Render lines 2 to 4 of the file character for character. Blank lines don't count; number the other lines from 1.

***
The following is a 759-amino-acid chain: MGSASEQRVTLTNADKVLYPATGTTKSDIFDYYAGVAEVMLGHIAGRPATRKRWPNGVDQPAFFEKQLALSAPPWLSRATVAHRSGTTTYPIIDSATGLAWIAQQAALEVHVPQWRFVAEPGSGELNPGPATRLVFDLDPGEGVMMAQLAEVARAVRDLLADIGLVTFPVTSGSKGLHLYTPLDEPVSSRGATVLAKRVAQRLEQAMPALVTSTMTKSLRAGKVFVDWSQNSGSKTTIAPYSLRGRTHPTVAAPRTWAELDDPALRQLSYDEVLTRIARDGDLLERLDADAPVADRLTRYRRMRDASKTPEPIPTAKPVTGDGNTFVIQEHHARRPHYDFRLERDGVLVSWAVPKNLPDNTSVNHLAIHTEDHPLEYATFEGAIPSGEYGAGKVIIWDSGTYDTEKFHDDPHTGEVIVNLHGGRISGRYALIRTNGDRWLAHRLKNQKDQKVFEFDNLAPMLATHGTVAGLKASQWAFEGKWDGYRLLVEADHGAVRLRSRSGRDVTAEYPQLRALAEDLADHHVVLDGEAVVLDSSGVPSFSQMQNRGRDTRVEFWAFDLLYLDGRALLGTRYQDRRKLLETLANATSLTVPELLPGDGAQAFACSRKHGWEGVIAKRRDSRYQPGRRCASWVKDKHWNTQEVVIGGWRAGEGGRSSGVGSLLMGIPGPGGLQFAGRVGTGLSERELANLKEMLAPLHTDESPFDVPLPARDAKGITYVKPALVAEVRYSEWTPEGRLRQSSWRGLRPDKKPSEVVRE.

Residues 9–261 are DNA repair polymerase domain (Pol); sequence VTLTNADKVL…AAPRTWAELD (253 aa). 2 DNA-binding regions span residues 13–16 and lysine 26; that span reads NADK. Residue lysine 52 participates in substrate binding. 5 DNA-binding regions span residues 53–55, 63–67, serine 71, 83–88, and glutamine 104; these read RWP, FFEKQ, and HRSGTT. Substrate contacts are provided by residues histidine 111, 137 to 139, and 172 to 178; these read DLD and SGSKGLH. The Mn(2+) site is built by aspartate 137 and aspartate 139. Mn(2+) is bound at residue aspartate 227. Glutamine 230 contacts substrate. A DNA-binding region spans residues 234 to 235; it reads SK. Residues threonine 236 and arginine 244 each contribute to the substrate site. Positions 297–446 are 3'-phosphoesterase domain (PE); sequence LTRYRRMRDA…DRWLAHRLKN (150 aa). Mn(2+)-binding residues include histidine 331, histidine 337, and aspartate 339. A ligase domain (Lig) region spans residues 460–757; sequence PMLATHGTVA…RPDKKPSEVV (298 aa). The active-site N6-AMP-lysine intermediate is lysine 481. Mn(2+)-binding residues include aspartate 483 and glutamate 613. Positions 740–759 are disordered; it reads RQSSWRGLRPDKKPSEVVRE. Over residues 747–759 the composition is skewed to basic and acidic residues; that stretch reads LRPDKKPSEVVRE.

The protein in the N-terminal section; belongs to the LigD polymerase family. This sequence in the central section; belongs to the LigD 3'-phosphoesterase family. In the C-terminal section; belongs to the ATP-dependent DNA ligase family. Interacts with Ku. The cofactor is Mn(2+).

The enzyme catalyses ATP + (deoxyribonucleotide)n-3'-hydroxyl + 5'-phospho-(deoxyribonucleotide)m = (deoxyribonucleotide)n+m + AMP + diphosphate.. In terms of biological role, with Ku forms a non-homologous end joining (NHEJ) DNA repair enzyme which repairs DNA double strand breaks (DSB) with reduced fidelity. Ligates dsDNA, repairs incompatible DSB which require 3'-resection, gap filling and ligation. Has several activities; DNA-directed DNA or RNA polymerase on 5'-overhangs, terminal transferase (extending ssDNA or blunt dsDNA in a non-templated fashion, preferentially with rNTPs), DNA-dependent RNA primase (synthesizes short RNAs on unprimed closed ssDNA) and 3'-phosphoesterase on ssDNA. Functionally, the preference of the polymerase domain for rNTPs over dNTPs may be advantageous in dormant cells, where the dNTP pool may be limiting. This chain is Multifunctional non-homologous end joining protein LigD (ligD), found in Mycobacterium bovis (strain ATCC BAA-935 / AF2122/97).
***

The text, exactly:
Residues 9–261 are DNA repair polymerase domain (Pol); sequence VTLTNADKVL…AAPRTWAELD (253 aa). 2 DNA-binding regions span residues 13–16 and lysine 26; that span reads NADK. Residue lysine 52 participates in substrate binding. 5 DNA-binding regions span residues 53–55, 63–67, serine 71, 83–88, and glutamine 104; these read RWP, FFEKQ, and HRSGTT. Substrate contacts are provided by residues histidine 111, 137 to 139, and 172 to 178; these read DLD and SGSKGLH. The Mn(2+) site is built by aspartate 137 and aspartate 139. Mn(2+) is bound at residue aspartate 227. Glutamine 230 contacts substrate. A DNA-binding region spans residues 234 to 235; it reads SK. Residues threonine 236 and arginine 244 each contribute to the substrate site. Positions 297–446 are 3'-phosphoesterase domain (PE); sequence LTRYRRMRDA…DRWLAHRLKN (150 aa). Mn(2+)-binding residues include histidine 331, histidine 337, and aspartate 339. A ligase domain (Lig) region spans residues 460–757; sequence PMLATHGTVA…RPDKKPSEVV (298 aa). The active-site N6-AMP-lysine intermediate is lysine 481. Mn(2+)-binding residues include aspartate 483 and glutamate 613. Positions 740–759 are disordered; it reads RQSSWRGLRPDKKPSEVVRE. Over residues 747–759 the composition is skewed to basic and acidic residues; that stretch reads LRPDKKPSEVVRE.

The protein in the N-terminal section; belongs to the LigD polymerase family. This sequence in the central section; belongs to the LigD 3'-phosphoesterase family. In the C-terminal section; belongs to the ATP-dependent DNA ligase family. Interacts with Ku. The cofactor is Mn(2+).

The enzyme catalyses ATP + (deoxyribonucleotide)n-3'-hydroxyl + 5'-phospho-(deoxyribonucleotide)m = (deoxyribonucleotide)n+m + AMP + diphosphate.. In terms of biological role, with Ku forms a non-homologous end joining (NHEJ) DNA repair enzyme which repairs DNA double strand breaks (DSB) with reduced fidelity. Ligates dsDNA, repairs incompatible DSB which require 3'-resection, gap filling and ligation. Has several activities; DNA-directed DNA or RNA polymerase on 5'-overhangs, terminal transferase (extending ssDNA or blunt dsDNA in a non-templated fashion, preferentially with rNTPs), DNA-dependent RNA primase (synthesizes short RNAs on unprimed closed ssDNA) and 3'-phosphoesterase on ssDNA. Functionally, the preference of the polymerase domain for rNTPs over dNTPs may be advantageous in dormant cells, where the dNTP pool may be limiting. This chain is Multifunctional non-homologous end joining protein LigD (ligD), found in Mycobacterium bovis (strain ATCC BAA-935 / AF2122/97).